High expectations is often what drives inappropriate behaviour patterns. I had a client yesterday who is a successful businesswoman. She came to see me because she has become aware that she is getting trapped into a pattern of behaviour that she doesn't like, doesn't want, and that is threatening her marriage.
What she has is a pattern of sudden aggression towards others. She runs a successful hairdressing salon and manages 10 staff. Over the years she has learned to control her aggression with respect to customers and staff. But her problem now is that she's being aggressive towards her husband over real or imagined incidents.
The origin of the problem
Her mother had married a very argumentative man. They separated when my client was four years old. My client remembers even at four years old asking mommy "when is that bad man leaving?" Her mother then remarried, this time to a man who was physically abusive, as well as being verbally abusive. My client grew up in this dysfunctional household and remembers many occasions when she had to intervene between her stepfather and her mother. Her mother was passive and always tried to calm the situation down, but usually was not successful.
My client described an incident that was typical of her behaviour. One day she came home to find that her husband had thrown out some spring onions. She had been expecting to use these for some diet that she was on, and now could not.
This triggered an immediate rage. She accused him of trying to sabotage her, of having no concern for her feelings or her needs, of being totally selfish. But strangely enough, even while she was going through her rant, part of her mind was saying "why are you doing this?"
Indication of inappropriate behavior patterns
This "split attention" indicates an inappropriate behaviour pattern in action. All behaviour is designed to keep you safe. The sudden aggression is designed to back off danger and keep the person safe. My client learned in childhood that the only way to be safe, to keep the threat away, was to go full at it.
My client's stepfather was manipulative, abusive and constantly trying to put others down. Over several years she had learned to recognize the signs of a dangerous situation before it even happened. She discovered that what worked to stop it was to unleash her own aggression. Over time, this became her default behavior.
What is happening now is that she is identifying or imagining situations in her current life which matched the threat that came from her stepfather. And that then causes her to fire off her own defence mechanism. Unfortunately, it is now being directed at people who are completely innocent. And of course these people resent it deeply because they don't understand where it's coming from. In particular it is affecting her marriage. Her husband is quite baffled as to why she suddenly flies into a rage and then five minutes later acts as if nothing had happened.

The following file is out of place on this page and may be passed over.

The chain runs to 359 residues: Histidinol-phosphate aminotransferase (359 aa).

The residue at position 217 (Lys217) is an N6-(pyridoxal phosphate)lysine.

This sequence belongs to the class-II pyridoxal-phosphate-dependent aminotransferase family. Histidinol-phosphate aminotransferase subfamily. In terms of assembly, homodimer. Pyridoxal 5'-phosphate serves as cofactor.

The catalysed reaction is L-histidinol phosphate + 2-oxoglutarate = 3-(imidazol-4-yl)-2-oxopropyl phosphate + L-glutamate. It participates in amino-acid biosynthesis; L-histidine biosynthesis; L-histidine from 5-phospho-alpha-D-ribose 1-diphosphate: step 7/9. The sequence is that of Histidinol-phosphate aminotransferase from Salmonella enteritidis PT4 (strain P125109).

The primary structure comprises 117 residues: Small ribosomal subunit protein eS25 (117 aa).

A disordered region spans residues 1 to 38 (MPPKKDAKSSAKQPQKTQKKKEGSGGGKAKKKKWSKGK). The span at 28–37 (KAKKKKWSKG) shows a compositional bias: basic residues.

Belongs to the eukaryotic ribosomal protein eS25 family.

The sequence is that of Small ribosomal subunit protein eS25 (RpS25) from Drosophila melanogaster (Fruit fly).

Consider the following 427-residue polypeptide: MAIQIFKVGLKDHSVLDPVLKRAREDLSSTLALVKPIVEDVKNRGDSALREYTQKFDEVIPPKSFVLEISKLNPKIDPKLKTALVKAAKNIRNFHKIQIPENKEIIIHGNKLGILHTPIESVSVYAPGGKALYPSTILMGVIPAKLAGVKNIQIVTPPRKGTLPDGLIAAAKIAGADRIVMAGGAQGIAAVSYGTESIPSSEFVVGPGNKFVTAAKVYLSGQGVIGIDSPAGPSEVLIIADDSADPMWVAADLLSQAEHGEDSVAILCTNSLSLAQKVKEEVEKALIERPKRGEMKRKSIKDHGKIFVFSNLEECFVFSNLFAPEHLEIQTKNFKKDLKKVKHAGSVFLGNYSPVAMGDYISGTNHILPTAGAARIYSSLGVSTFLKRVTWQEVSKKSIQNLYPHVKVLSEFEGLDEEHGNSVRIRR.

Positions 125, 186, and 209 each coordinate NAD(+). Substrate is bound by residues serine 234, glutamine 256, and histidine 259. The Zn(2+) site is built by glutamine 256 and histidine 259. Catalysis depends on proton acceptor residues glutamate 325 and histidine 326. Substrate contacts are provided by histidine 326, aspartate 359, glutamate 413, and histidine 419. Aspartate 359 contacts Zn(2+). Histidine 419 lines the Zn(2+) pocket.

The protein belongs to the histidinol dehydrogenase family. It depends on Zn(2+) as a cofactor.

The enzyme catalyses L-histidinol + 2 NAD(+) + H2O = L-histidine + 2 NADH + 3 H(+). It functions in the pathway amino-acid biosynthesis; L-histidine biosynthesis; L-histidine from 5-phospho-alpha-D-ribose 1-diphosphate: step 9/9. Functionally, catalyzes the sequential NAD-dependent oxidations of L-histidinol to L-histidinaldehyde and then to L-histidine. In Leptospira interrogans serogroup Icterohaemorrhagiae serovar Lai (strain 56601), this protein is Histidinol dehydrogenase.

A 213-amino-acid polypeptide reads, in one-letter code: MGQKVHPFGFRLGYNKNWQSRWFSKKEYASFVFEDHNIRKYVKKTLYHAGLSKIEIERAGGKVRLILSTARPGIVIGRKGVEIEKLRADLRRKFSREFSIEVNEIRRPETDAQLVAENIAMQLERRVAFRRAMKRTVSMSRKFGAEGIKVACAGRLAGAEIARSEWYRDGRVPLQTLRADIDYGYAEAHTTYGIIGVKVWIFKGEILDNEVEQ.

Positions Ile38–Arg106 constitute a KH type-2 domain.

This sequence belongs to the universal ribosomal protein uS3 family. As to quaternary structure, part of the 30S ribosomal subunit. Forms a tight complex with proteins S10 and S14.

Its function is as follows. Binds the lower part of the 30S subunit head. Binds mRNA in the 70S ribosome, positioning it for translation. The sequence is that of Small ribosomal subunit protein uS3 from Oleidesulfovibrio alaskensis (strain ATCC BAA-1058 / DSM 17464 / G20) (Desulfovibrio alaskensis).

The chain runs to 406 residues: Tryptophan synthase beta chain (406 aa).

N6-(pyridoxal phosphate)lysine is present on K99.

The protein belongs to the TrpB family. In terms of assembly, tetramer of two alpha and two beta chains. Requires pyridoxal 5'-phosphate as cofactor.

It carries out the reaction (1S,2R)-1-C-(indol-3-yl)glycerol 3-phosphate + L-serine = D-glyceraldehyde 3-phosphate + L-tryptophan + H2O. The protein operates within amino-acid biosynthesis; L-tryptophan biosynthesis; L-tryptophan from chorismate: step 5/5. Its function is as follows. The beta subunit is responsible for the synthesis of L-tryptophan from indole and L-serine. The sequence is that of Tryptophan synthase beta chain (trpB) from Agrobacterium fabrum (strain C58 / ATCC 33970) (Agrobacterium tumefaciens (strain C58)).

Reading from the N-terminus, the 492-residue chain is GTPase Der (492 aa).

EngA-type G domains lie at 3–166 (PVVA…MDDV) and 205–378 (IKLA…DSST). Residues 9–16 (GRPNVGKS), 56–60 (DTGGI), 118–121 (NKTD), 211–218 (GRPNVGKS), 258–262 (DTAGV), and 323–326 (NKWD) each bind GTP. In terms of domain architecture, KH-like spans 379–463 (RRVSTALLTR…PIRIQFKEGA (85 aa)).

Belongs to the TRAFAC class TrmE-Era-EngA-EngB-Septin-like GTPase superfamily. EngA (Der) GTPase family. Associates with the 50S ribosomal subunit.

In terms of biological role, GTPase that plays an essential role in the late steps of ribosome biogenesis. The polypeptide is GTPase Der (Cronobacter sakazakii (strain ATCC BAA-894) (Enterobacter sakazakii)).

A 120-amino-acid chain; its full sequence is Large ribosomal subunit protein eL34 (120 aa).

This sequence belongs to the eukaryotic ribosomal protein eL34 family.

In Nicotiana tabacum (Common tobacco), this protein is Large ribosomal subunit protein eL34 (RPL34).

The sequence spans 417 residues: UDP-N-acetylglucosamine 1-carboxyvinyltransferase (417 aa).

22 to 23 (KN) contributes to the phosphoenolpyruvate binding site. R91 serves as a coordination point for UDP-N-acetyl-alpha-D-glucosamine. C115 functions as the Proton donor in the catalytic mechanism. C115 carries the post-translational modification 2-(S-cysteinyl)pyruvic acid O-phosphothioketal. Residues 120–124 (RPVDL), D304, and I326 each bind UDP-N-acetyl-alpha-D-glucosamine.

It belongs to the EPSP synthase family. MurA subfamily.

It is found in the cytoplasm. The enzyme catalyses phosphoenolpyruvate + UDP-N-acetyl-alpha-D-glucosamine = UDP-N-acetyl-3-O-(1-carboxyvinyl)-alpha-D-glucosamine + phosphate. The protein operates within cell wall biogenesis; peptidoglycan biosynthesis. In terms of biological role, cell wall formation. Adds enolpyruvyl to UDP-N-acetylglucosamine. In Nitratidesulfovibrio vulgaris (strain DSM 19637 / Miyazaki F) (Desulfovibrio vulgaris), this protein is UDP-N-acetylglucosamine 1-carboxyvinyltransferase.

Therapy to get rid of inappropriate behavior patterns
NLP pattern interrupts depend on being able to recognize and stop the behavior. The problem is that very often the damage is done by the time the pattern is recognized. What I try to do is isolate and destroy the trigger first. And then substitute a different behavior.
In this case I got the client to put itself back into the feelings that she had with the spring onions incident. What we were looking for was the initial feeling, and not the reaction to that feeling. I then used metaphor replacement to allow her to deal with that feeling.
After considerable prompting, she said that the feeling was like a red square with grey smoke coming out of it. I then explored all the different aspects of that red square. For example where the sides straight? Were the corners sharp? How thick is it? And so on. She quite rapidly transformed the square into an outline. Then she successfully made the outline disappear.
The next stage then was to remove the inappropriate behaviour pattern. I took into a fairly deep trance and told her that she was in charge of her inner mind. I got her inner mind to search for the thing that was causing that aggressive behaviour. Eventually her mind found it, and with my prompting, she was able to take it out of that place. It appeared to her as a wooden ball. This ball shattered and released all of its contents as a liquid. I got this liquid to drain down her body and then run out through the soles of her feet.
The final stage was to go back to the place where that wooden bowl had been, and fill it with something else. I asked her to think of something good that she could put in that place was represented a different feeling. This meant that if the feeling was ever triggered again the inappropriate behaviour pattern would be replaced by a different feeling.